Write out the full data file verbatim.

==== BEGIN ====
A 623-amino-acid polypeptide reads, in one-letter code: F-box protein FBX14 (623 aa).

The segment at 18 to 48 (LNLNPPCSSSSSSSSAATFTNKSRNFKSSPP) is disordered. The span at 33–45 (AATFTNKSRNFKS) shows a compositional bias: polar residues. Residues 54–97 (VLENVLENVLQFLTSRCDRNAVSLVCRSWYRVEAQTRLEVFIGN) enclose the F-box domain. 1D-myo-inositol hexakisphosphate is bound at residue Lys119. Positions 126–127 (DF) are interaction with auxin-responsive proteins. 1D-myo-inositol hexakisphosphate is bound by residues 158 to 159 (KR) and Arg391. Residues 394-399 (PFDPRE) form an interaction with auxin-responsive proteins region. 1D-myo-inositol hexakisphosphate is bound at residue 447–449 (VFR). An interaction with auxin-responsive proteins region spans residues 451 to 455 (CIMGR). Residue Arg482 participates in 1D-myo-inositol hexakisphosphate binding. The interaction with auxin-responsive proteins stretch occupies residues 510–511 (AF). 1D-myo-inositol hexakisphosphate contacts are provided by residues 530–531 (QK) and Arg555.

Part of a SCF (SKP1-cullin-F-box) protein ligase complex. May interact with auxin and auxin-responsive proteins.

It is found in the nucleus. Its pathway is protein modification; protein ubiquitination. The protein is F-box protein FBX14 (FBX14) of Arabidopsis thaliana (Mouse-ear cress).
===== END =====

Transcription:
A 623-amino-acid polypeptide reads, in one-letter code: F-box protein FBX14 (623 aa).

The segment at 18 to 48 (LNLNPPCSSSSSSSSAATFTNKSRNFKSSPP) is disordered. The span at 33–45 (AATFTNKSRNFKS) shows a compositional bias: polar residues. Residues 54–97 (VLENVLENVLQFLTSRCDRNAVSLVCRSWYRVEAQTRLEVFIGN) enclose the F-box domain. 1D-myo-inositol hexakisphosphate is bound at residue Lys119. Positions 126–127 (DF) are interaction with auxin-responsive proteins. 1D-myo-inositol hexakisphosphate is bound by residues 158 to 159 (KR) and Arg391. Residues 394-399 (PFDPRE) form an interaction with auxin-responsive proteins region. 1D-myo-inositol hexakisphosphate is bound at residue 447–449 (VFR). An interaction with auxin-responsive proteins region spans residues 451 to 455 (CIMGR). Residue Arg482 participates in 1D-myo-inositol hexakisphosphate binding. The interaction with auxin-responsive proteins stretch occupies residues 510–511 (AF). 1D-myo-inositol hexakisphosphate contacts are provided by residues 530–531 (QK) and Arg555.

Part of a SCF (SKP1-cullin-F-box) protein ligase complex. May interact with auxin and auxin-responsive proteins.

It is found in the nucleus. Its pathway is protein modification; protein ubiquitination. The protein is F-box protein FBX14 (FBX14) of Arabidopsis thaliana (Mouse-ear cress).